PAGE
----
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Strings Attached

Here is part 3 of the series I am writing on the science behind music in “Saamagaana – The First Melody“, a monthly magazine on Indian Classical Music. The intent is to help readers understand a bit more about the science behind music and musical instruments and to enhance their appreciation of the same.

This is from the June 2015 issue of the magazine. Please contact the magazine for subscriptions.

Strings Attached

Rosin, bow, the wooden body: R Ramkumar explains what makes for the melodious notes of the violin

I see only 4 strings on a violin. How is it then that a violinist is able to produce so many notes?

When a string is pressed against the fingerboard of the violin, it is held tight between the place where it is pressed and the bridge. Depending on where the string is pressed, the length from there to the bridge changes. This change in the length of the vibrating string as the fingerboard is pressed at different places produces different notes.

What is the violin bow made of?

The bow usually has hair from a horse’s tail (that comprise the white bottom part of the bow) held taut using a stick (the upper part and the corners).

I sometimes see violinists rubbing the bow against some material. What is it?

The material is called rosin. It is a resin that is collected from pine trees and dried. It makes the horse hair on the bow slightly sticky.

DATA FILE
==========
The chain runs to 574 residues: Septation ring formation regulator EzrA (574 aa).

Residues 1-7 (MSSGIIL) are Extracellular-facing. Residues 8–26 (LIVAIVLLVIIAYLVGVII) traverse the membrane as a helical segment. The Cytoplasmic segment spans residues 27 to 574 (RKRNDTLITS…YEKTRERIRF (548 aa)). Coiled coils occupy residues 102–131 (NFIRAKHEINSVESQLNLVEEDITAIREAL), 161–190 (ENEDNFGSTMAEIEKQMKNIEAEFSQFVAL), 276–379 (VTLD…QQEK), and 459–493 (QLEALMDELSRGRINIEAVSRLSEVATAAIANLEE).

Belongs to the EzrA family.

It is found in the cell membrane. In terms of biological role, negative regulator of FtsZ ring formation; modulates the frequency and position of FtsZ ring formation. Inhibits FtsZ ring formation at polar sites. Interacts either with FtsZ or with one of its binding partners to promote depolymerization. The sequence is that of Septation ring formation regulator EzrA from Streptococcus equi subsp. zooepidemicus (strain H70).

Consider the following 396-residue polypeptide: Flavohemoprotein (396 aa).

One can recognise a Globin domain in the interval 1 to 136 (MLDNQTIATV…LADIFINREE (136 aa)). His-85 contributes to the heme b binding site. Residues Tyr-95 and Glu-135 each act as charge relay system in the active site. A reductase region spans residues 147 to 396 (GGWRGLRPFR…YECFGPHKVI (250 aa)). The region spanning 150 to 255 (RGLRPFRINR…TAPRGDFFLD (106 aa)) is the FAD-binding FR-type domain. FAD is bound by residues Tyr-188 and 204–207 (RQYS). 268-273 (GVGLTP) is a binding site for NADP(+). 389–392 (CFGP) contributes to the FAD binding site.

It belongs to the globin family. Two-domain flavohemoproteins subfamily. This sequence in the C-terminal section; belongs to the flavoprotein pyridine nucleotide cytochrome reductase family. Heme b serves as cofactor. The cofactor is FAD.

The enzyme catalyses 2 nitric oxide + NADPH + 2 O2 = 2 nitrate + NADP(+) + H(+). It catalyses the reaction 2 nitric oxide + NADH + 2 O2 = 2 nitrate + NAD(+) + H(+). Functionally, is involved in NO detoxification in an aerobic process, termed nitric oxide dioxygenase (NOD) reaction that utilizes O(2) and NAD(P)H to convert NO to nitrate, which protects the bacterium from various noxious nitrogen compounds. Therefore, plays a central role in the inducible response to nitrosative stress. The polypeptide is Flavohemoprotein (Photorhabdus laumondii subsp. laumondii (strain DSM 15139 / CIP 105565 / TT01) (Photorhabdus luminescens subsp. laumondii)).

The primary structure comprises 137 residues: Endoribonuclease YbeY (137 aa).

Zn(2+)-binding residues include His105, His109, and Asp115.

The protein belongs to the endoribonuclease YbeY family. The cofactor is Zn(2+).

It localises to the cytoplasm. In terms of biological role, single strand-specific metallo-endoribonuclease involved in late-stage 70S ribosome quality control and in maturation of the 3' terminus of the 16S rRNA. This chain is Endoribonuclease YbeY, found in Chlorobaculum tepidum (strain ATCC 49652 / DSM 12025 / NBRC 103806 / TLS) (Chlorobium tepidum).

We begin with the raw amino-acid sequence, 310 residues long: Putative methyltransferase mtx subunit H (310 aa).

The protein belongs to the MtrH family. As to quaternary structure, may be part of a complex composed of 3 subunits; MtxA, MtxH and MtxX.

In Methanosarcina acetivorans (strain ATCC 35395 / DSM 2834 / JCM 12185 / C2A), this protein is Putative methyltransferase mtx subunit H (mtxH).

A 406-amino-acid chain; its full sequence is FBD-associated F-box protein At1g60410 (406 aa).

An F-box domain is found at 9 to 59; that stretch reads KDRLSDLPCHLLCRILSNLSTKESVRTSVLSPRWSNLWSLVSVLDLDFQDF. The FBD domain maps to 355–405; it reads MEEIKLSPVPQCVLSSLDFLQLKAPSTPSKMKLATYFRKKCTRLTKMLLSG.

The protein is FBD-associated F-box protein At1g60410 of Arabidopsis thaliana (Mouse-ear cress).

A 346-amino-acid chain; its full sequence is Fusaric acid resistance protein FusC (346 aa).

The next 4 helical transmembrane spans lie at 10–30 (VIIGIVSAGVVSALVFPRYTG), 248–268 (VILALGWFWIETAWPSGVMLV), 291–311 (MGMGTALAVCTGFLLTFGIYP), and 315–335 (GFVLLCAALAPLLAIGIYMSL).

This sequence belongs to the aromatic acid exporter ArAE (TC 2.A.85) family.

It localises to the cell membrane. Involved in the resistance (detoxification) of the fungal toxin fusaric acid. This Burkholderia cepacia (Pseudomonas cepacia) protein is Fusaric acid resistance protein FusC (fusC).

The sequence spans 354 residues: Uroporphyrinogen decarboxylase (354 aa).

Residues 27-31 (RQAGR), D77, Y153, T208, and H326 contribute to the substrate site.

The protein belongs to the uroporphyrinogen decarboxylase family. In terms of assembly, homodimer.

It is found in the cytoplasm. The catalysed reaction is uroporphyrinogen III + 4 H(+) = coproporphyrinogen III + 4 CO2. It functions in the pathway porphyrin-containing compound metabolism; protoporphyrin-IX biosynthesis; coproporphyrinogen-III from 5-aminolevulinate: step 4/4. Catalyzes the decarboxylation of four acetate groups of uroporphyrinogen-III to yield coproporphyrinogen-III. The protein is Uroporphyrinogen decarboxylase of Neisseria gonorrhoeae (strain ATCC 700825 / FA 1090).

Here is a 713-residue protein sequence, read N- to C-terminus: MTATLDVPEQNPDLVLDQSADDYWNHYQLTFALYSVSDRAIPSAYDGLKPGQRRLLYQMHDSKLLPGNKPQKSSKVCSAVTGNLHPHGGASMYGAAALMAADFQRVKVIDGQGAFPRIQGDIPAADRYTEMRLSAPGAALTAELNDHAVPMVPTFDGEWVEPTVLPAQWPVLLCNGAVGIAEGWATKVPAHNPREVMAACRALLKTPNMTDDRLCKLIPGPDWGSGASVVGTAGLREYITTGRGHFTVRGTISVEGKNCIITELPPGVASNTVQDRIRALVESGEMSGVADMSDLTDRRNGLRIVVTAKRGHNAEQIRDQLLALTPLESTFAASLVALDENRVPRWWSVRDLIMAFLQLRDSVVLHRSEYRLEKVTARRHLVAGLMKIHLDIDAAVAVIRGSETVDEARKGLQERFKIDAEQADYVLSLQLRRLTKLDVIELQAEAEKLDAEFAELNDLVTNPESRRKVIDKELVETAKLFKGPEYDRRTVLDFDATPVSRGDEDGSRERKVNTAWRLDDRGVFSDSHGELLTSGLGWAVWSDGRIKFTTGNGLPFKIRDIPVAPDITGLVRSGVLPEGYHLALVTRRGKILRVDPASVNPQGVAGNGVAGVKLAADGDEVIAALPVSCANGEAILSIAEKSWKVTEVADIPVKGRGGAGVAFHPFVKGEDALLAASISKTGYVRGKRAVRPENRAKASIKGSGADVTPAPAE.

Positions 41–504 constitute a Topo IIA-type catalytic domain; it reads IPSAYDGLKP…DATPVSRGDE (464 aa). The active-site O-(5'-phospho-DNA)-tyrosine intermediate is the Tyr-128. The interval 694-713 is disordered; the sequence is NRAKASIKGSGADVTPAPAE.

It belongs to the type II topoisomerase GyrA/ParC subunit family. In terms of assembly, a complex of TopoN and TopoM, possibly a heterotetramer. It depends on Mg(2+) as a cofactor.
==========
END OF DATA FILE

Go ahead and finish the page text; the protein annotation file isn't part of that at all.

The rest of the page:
Why is the bow required? Why can’t a violinist just pluck the strings like a guitarist?

If a violinist plucks a violin string while pressing it down at some point along the fingerboard to produce a note, his soft fingertip will quickly absorb the vibration resulting in a dull, heavy sound (called pizzicato) rather than a clear note.

When the bow, made slightly sticky using the rosin, is drawn across a violin string, continuously excites it. The string sticks to the bow, gets pushed forward and slips back only to be again grabbed by the sticky bow to repeat this action hundreds of times each second. The string thus gets re-plucked so many times every second and produces a long singing note instead of the dull, heavy sound associated with a single pluck.

A guitar, on the other hand, has frets. When the string is pressed against the fingerboard, it is held tight between two hard objects–the nearest fret and the bridge and hence produces a clear note.

Why does the violin have a wooden body?

The vibrating violin strings can hardly make any sound on their own as they are too thin and can’t push too much of air about. However, when they are attached to the hollow wooden body, their vibration is passed on to the wooden panels of the body which try to vibrate at the same rate as the string. This creates more powerful ripples in the air pressure, thus making louder sound.

(R Ramkumar is a mridangam artiste and a senior management professional. He blogs at https://ramsabode.wordpress.com and can be reached at rramkr@gmail.com)

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(Image source: http://samuelcote.com/ref/violin/images/lrg-violin-partsnames-002.jpg)

One thought on “Strings Attached

  1. Franc says:

    There is an error in the image. You have two lots of string for violin, when the second “CGDA” should be for the viola

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